The members of your nuclear family, your athletic coach, a teacher in a large lecture hall, and casual acquaintances are all considered as significant others.
Which social scientist created a simulation of prison conditions that illustrated the relationship between social structure and social interaction?
Philip Zimbardo's study of a simulated prison environment that used college students as prisoners and prison guards demonstrated that a_______can influence the type of social interactions that occur.
The analysis of how the "definition of the situation" can mold the thinking and personality of the individual is associated with the________ perspective.
William I. Thomas notes that people respond not only to the objective features of a person or situation but also to the meaning that the person or situation has for them. This view represents which sociological perspective?
Which term is used by sociologists to refer to any of the full range of socially defined positions within a large group or society?
Jan, Randy, and Terry are science majors, and when they graduate from college, they find jobs as a nurse, a midwife, and a hospital administrator, respectively. These new positions are examples of:
______is a social position "assigned" to a person by society without regard for the person's unique talents or characteristics
A status that is often biological in origin, but is significant mainly because of the social meanings attached to it within a given culture is an________status.
Which sociological perspective is especially interested in ascribed statuses, because they often confer privileges or reflect a person's membership in a subordinate group?
A master status is a:
status that dominates others and thereby determines a person's general position within society.
Mary is 5' 3" tall, a field hockey player who sees little playing time, 21 years old, and an African- American. Which one of her characteristics is most likely her master status?
Which term is used by sociologists to refer to a set of expectations for people who occupy a given social position or status?
Which term is used to refer to incompatible expectations that arise when the same person holds two or more social position?
Elaine is a clinical sociologist who practices marriage and family therapy. She is also a college professor. One of her current students asks her if she can make an appointment for a therapy session, and Elaine tells the student that she will refer her to a colleague because she feels that performing therapy with a student potentially could be an example of:
A woman in her mid-30s has enrolled in a local community college to earn a degree in horticulture. The night before her first major course examination she is asked by her boss to work several additional hours because they have just received a major order that needs to be processed immediately. This student is experiencing:
A group is any number of people with similar
norms, values, and expectations who interact with one another on a regular basis.
We seek out groups to:
establish friendships, to accomplish certain goals, and to fulfill the social roles they have acquired.
A primary group is a small group that is:
characterized by intimate face-to-face association and cooperation.
Which type of group plays a pivotal role in the socialization process and the development of roles and statuses?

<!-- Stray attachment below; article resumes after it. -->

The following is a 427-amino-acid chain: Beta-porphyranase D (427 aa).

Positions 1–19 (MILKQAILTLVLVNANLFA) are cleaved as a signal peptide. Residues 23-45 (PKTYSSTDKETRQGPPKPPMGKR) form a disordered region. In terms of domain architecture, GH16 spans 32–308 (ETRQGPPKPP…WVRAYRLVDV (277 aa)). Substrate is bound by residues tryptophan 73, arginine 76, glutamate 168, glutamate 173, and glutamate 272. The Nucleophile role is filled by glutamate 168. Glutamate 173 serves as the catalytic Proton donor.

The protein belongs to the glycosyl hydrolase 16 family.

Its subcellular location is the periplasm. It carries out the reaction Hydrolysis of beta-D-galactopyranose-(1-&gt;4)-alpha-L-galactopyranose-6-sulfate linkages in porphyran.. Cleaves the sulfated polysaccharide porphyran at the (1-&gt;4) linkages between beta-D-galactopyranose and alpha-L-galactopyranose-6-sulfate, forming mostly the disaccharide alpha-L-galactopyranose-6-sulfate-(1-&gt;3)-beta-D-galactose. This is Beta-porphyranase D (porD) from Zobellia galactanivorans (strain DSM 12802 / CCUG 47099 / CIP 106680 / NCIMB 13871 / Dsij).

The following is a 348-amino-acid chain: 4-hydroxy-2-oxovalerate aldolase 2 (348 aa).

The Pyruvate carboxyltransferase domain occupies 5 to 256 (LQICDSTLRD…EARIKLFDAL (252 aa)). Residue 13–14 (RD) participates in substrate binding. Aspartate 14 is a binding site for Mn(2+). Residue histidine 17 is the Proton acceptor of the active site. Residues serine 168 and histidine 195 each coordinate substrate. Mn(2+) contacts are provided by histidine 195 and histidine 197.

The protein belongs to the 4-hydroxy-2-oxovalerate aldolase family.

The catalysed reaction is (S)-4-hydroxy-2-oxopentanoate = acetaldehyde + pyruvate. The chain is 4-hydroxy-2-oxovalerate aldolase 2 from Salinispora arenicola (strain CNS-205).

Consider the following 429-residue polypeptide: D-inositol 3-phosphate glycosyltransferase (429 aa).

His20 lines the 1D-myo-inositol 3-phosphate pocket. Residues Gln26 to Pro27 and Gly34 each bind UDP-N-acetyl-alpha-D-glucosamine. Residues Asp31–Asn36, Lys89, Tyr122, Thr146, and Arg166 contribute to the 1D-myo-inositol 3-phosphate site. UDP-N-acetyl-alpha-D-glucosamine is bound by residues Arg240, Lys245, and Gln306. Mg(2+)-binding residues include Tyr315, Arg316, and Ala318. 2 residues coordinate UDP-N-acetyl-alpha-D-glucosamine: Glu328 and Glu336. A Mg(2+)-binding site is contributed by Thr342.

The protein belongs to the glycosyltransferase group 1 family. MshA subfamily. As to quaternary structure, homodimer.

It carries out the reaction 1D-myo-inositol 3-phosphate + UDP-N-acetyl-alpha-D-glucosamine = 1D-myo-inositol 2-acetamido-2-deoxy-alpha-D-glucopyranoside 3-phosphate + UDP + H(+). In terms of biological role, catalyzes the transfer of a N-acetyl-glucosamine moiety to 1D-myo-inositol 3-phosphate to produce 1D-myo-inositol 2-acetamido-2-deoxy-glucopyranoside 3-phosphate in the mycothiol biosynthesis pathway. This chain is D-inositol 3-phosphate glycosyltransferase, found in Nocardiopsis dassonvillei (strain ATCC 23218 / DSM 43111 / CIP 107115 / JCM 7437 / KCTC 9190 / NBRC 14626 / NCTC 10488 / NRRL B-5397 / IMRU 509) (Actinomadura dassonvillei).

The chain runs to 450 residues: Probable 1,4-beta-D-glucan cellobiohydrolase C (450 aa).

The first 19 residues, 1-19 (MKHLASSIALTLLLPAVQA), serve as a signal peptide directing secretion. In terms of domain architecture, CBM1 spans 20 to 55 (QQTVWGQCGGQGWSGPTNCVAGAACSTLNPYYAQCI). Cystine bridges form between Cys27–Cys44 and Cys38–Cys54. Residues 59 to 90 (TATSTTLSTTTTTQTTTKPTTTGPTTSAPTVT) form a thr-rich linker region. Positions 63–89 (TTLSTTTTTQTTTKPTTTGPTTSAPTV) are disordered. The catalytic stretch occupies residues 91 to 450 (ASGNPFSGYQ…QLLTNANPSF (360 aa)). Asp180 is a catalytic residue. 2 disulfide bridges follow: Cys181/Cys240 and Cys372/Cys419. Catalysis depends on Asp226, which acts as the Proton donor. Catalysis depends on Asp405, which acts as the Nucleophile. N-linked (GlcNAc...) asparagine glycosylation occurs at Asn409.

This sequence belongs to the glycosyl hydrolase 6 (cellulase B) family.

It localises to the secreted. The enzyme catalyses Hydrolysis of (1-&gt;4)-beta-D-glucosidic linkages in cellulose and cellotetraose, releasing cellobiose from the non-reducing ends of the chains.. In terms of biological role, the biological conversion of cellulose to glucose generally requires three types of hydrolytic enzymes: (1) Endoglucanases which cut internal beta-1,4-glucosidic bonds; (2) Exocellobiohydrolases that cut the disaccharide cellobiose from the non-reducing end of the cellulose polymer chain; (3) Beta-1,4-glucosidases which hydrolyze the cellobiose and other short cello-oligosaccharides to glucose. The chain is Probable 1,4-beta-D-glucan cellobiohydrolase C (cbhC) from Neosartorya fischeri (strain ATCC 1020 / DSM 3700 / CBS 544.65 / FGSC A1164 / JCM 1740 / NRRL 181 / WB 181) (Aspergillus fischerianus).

_____group refers to a formal, impersonal group in which there is little social intimacy or mutual understanding.
You are taking a Sociology class at Austin Community College. The students at The University of Texas are most likely an
Which sociological perspective would be most likely to emphasize that "we" and "they" feelings have the positive aspect of promoting in-group solidarity and a sense of belonging?
The destructive consequences of tensions between in-groups and out-groups would be stressed by which sociological perspective(s)?
Which term is used by sociologists when speaking of any group that individuals use as a standard for evaluating themselves and their own behavior?
A college law enforcement major watches the behavior of television police detectives with great admiration. These detectives could be considered a(n)
A woman who has not attended school in 13 years enrolls for classes at the local community college. She is afraid that her younger classmates might not accept her. On the first day of class, she observes the clothing styles of her classmates, and after school she goes shopping and purchases similar clothes. Her classmates could be considered both a(n)______group and a(an)______group.
reference and in-group
Which sociological perspective emphasizes the role of reference groups in setting and enforcing standards of conduct and belief?
A social network is:
a series of social relationships that links a person directly to others, and through them, indirectly to still more people
Social networks both_______and______people.
link a person directly to others and indirectly to still people
A group of businesswomen meet on a monthly basis to assist one another in advancing their careers. They give each other job leads and advice, and they invite business leaders to attend their sessions to provide further assistance. This group is an example of
Members of prestigious law firms often assist their children in obtaining jobs in other law firms or corporations by calling their friends and associates and asking for a favor. This example of networking helps the children of wealthy families maintain the family's high social status. This example of networking best illustrates which sociological perspective?
social______refers to organized patterns of beliefs and behavior centered on basic social needs
Émile Durkheim suggested as society becomes more complex the nature of solidarity becomes more:
In a small town in the Midwest, children all attend the same school and most of the community members attend the same church. Everyone in this community knows everyone else, and they have shared numerous experiences with one another. According to Ferdinand Tönnies, this community is characterized by
Ferdinand Tönnies used the term______to refer to communities that are large, impersonal, and often urban, with little commitment to the group or consensus on values
Today, Steve went into a grocery store where a stranger checked out his purchases and another stranger bagged his groceries. Then he went to Wendy's and purchased a hamburger from another stranger, and on his way home he stopped at an intersection where an unknown police officer raised her hand. According to Ferdinand Tönnies, these experiences are all characteristic of: